An Essay by Wallace Kaufman –
From politicians, the media, and from many friends across the political spectrum I have heard the question, “How is it even possible to find common ground?” The question is rhetorical, asked by people who no longer believe Americans have common ground. We do.
History is clear that we have been more divided. No presidential campaign was more bitter than John Adams vs. Thomas Jefferson after Jefferson, as Adams’ vice president, may have committed treason by conspiring to destroy Adams’ efforts for a peace treaty with France. Both campaigns hired vicious journalists to sling fake news at each other.
And when was America more divided than during the Civil War and the Reconstruction that followed? Our divisions during that war killed over 700,000 Americans.
Can we find common ground, that common question asked across the political spectrum, is itself common ground—everyone wants a way to recognize some unifying beliefs or character.
There is yet more common ground—the vast majority want peaceful expression of our differences. Only very small groups on right and left believe violence solves anything.
Is there a common American character? Consider the view of Rose Ingalls, Wilder Lane, who some might recognize as the prototype for Laura in the Little House series written by her mother. Lane attended the Russian Revolution in 1917 as an American communist. A few years later, however, she recognized that communism ran counter to human nature, and in her foreign experience she recognized a special American character. I think we can still recognize this common character in her words published in the depths of the Great Depression in 1936.
“Americans today are the most reckless and lawless of peoples. We are also the most imaginative, the most temperamental, the most infinitely varied people. We are the kindest people on earth; kind every day to one another, and sympathetically responsive to every rumor of distress. Only Americans ever made millions of small personal sacrifices in order to pour wealth over the world, relieving suffering in such distant places as Armenia and Japan. Everywhere, in shops, streets, factories, elevators, on highways and on farms, Americans are the most friendly and courteous people. There is more laughter and more song in America than anywhere else. Such are some of the human values that grew from individualism while individualism was creating America.”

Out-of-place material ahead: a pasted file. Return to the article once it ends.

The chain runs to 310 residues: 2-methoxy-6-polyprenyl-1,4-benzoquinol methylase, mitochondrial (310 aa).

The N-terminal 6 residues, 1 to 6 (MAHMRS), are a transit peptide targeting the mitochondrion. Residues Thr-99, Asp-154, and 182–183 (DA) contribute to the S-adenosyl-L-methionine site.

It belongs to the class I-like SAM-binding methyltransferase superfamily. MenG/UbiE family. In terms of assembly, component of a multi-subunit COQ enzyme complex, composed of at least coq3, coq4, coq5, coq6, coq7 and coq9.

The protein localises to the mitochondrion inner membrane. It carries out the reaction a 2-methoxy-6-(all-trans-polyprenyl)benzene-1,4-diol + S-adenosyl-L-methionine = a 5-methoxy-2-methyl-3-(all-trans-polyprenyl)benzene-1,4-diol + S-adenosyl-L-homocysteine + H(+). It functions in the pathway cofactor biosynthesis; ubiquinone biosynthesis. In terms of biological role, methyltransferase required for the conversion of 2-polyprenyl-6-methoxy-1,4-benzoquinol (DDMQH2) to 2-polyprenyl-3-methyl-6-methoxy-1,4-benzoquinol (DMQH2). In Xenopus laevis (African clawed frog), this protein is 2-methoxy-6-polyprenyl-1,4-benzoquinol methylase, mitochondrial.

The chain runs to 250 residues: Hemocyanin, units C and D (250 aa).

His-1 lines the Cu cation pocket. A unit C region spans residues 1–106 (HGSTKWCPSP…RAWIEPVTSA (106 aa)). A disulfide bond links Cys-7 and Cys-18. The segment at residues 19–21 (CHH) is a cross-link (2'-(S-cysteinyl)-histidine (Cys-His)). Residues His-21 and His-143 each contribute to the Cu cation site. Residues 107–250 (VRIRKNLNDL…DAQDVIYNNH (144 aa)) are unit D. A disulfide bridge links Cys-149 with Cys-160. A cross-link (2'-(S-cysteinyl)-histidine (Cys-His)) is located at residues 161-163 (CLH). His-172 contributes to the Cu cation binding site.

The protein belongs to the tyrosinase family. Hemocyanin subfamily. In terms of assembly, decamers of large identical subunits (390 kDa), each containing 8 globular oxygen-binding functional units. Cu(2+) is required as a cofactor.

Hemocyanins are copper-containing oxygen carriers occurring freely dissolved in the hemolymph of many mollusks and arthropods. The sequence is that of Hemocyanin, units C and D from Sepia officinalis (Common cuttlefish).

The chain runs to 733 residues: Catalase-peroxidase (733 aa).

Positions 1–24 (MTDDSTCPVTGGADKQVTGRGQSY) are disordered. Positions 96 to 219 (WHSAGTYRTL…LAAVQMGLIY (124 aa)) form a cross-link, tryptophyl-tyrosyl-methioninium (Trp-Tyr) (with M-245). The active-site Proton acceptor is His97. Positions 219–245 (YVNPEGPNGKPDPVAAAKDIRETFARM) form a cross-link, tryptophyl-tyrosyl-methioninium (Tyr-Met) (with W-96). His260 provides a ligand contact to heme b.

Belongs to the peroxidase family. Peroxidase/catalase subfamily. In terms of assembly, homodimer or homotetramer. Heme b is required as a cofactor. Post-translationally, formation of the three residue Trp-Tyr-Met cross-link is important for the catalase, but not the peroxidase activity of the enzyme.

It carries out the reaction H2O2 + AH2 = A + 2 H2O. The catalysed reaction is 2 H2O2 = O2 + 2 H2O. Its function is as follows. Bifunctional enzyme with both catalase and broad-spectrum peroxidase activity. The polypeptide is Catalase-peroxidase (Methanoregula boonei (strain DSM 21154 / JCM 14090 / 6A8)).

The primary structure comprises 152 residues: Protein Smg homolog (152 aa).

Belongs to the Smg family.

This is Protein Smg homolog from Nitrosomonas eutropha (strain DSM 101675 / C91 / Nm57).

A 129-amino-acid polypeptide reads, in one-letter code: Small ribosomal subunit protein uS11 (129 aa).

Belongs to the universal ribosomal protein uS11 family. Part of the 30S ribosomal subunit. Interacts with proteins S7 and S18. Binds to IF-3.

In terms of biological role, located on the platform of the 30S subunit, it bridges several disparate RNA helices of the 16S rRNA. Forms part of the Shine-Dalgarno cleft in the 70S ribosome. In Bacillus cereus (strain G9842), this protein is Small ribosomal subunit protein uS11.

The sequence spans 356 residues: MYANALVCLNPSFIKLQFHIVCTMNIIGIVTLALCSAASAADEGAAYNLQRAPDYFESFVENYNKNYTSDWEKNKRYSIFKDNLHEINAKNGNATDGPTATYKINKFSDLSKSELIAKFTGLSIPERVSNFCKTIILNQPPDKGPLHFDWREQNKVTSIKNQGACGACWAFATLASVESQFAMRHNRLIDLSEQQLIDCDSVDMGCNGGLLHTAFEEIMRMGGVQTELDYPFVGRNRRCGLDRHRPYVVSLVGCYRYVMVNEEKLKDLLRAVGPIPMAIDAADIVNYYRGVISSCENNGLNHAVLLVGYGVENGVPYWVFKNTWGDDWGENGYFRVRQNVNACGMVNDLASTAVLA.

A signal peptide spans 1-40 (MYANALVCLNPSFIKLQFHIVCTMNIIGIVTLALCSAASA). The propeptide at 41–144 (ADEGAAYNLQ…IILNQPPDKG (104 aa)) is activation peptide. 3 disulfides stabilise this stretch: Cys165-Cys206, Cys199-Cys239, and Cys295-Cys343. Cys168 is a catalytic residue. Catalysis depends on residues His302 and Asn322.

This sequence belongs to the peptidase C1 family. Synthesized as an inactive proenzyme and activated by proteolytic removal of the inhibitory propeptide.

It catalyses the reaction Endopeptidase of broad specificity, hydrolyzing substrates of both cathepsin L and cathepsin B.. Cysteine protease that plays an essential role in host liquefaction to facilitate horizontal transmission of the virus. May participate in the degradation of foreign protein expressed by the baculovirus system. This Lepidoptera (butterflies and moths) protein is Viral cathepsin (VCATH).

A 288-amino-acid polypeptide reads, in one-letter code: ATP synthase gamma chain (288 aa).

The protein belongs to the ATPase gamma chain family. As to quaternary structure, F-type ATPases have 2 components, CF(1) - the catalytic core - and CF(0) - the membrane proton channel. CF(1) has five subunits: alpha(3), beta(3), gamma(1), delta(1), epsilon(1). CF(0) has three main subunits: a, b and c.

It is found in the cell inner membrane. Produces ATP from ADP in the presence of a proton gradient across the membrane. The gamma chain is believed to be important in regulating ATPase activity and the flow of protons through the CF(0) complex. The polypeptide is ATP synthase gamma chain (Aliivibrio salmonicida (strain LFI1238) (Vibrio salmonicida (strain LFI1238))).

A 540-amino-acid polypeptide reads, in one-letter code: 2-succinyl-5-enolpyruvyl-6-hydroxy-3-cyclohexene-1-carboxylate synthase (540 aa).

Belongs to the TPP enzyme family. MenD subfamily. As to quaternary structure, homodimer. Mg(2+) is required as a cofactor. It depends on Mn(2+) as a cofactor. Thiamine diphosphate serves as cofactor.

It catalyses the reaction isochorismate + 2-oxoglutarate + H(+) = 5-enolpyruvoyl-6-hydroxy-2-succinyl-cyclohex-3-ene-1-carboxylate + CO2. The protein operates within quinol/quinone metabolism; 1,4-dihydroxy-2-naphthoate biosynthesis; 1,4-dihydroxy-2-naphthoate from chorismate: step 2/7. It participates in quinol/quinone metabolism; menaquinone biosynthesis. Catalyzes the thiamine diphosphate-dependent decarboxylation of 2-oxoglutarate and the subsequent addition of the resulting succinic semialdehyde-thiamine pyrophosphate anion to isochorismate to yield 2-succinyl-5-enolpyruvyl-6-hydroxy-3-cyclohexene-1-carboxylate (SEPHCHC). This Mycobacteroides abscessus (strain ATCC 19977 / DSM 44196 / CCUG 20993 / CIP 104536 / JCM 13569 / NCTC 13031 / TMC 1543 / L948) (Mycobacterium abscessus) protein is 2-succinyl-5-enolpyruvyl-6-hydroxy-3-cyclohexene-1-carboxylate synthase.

In that same essay, “Credo,” she says that we will not think of ourselves in ideological terms, as opposing factions if only we “look at this vast, infinitely various, completely unstandardized, subtle, complex, passionate, strong, weak, beautiful, inorganic and intensely vital land. How could we be so bemused by books and by the desire of our own minds to make a pattern?”
When we recognize that we are individuals before we are members of a political faction, we have common ground and we can talk to each other.
As a professional mediator for over three decades, I have seen many people and groups find mutual understanding and then common ground after they swore they had none.
A Massachusetts mediator brought together woman passionately pro-life and passionately pro choice. They began talking and liked each other so much that they extended their discussions beyond mediation. In North Carolina I saw a Klan leader and a black community activist talk and recognize what poor whites and poor blacks had in common.
When we recognize that almost everyone wants clean air and water, healthy forests, beautiful landscapes, and the preservation of wildlife that becomes common ground.
Defenders of Wildlife made peace with ranchers by reimbursing them for livestock killed by wolves and rewarding ranchers who protected wolf dens. Hunting groups have donated millions to preserve natural habitat and viable wildlife populations. The Nature Conservancy has raised large amounts by carefully leasing some of its lands for oil and gas production.
Oddly enough our various community rights groups have a lot in common with radical ranchers like the Bundy brothers—both wanting to solve issues at the community level.
Here in Lincoln County the atheists of Newport Non-Believers has a booth at the county fair and has had friendly debates with evangelicals.
Oregonians need to talk to each other. Unfortunately some of the groups that try to bring people together to talk out differences are themselves too clearly identified by ideology. Unfortunately our members of Congress can’t send out a bulletin without bashing their opponents. (I note that our state representative David Gomberg is a welcome exception.)
Oregon does have, however, very skilled and successful mediators, some who call mediation their profession, others who are just excellent listeners and creative thinkers like Rep. Gomberg. Put them to work.
Jazz trumpeter and civil rights activist Wynton Marsalis is right, “Our form of democracy affords us the opportunity to mine a collective intelligence, a collective creativity, and a collective human heritage.” If we can mine gold and bitcoin, we can mine our own heritage. So far too many miners in schools and universities are looking for impurities – not the gold.
PO Box 756
Newport, OR 97365 USA
541 995 4785
cell 541 351 5205